Great list. This “voice of reason” seems to be getting more and more popular all of the time. It seems as though everywhere I turn there’s more people that have wised up to the RRSP situation. Years of marketing by the banks seem to have the population convinced that there is one and only one way to plan for retirement and it is though RRSP contributions.

    • 2 Cents

      Very true. RRSPs are just one tool for retirement savings. You have to understand them to really make them work for your individual situation. Thanks for your comments Jaymus!

  2. Sustainable PF

    Great reasons! On the TFSA advice, i’d add that if you have a pension via your employer it may be more beneficial to contribute to your TFSA as you will have a defined income when you retire and the RRSPs will be taxed more harshly.

    • 2 Cents

      Absolutely. You need to understand your total income picture in retirement. Thanks for pointing that out! 🙂

  3. Jim Yih

    Thanks for the mention Kim. One thing I teach young people is the importance of a forced, committed long term savings. I still think that the RRSP creates more commitment because it is too easy to access the TFSA. One of the secrets to financial success is DISCIPLINE which seems to be lacking in many people’s finances. The TFSA is great for people with discipline but sometimes the consequence of withdrawal in the RRSP is not a bad thing.

    • 2 Cents

      Discipline is a must for sure. I see what you mean regarding the penalties for taking money out of RRSPs, but I still think we need to be careful about relying too heavily on RRSPs without understanding that you will be fully taxed on that money when you take it out. A big picture view can help people decide how much RRSP money is best for them.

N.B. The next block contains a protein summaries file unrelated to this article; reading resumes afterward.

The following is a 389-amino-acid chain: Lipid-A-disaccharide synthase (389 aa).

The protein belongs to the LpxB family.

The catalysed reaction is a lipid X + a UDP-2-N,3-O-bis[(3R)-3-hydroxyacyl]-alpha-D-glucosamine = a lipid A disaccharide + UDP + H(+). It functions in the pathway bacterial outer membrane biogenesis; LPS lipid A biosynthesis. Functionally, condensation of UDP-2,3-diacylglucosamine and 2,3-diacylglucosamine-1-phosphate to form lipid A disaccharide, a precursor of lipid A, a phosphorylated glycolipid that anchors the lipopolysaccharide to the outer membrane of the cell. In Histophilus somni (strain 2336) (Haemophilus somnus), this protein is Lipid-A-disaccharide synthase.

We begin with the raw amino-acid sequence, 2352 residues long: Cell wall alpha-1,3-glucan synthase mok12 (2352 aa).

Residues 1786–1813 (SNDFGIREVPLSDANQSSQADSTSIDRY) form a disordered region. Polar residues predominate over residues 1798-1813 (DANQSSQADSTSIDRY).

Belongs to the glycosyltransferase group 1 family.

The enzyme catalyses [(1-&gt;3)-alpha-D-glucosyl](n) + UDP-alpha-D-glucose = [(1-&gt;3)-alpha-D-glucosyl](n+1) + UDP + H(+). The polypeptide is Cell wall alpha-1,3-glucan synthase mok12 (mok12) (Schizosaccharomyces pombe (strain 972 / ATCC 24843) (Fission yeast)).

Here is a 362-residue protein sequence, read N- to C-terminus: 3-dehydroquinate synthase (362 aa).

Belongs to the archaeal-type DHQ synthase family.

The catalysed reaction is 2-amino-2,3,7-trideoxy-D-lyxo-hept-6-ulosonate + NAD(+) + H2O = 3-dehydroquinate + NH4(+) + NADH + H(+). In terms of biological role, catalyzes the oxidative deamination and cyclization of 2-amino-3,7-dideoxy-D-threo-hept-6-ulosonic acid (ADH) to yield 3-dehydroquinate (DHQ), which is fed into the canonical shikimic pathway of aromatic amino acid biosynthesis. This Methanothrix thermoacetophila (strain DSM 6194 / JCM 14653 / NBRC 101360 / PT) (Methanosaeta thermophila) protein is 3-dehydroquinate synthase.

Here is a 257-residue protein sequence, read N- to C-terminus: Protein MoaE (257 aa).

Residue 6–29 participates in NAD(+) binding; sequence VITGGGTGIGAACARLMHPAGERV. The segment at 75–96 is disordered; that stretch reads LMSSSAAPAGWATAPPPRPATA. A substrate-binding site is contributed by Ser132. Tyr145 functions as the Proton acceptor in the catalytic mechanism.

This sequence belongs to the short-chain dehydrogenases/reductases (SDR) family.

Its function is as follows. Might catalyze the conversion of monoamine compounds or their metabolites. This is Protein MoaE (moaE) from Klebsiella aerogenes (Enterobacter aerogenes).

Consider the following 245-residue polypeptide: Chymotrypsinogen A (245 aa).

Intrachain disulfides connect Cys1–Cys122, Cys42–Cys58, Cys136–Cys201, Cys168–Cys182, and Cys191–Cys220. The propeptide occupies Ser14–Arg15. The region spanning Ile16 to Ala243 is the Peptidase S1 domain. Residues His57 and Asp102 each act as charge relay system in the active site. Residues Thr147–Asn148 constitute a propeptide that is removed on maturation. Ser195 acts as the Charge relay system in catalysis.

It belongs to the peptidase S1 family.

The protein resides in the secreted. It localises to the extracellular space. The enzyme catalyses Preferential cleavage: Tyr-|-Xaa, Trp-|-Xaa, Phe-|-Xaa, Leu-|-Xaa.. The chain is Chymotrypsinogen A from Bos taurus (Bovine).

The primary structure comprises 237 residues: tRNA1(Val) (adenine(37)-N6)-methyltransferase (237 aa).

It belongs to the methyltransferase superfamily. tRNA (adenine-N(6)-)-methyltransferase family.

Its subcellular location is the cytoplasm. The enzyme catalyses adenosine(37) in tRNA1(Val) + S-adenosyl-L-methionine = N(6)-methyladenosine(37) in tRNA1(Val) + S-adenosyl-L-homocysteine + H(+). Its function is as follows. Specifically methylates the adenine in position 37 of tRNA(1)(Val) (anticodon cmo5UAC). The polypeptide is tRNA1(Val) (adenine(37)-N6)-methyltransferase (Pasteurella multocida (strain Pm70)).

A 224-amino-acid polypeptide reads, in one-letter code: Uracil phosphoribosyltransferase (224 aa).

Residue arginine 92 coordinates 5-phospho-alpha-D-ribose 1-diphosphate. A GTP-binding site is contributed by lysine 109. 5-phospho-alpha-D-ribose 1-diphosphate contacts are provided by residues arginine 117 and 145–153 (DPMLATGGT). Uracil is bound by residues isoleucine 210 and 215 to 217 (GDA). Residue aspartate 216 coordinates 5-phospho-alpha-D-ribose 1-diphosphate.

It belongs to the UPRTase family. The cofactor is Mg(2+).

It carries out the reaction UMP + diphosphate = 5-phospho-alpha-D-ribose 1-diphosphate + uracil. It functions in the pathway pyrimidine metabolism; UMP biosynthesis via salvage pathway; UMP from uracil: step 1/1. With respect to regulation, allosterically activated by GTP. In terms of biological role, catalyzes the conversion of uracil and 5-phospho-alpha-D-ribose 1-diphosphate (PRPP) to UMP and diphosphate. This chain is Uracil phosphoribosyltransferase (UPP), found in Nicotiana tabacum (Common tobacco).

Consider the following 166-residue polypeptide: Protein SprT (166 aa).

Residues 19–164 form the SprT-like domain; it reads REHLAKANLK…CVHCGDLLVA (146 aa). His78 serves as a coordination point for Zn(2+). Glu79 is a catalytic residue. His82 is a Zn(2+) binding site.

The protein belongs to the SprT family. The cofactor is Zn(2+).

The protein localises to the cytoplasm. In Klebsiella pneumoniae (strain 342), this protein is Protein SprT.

Thanks for weighing in Jim, & congratulations on your new site! (

      • Jim Yih

        You are correct. A big picture view or a plan is essential! Paying tax on the RRSPs in retirement is not a bad thing especially if you get a bigger tax deduction than the tax you pay when it comes out.

        Thanks for the kind wishes and your continued support of my endeavors!


        • 2 Cents

          Agreed. ~And you’re welcome! 🙂

  4. Echo

    I contributed to my RRSP for 10 years and took advantage of employer matching opportunities. Since I’ve changed careers and have a defined benefit pension, my first savings priority was to maximize my TFSA each year. I still have loads of contribution room in my RRSP, but it’s just not a priority for me any longer.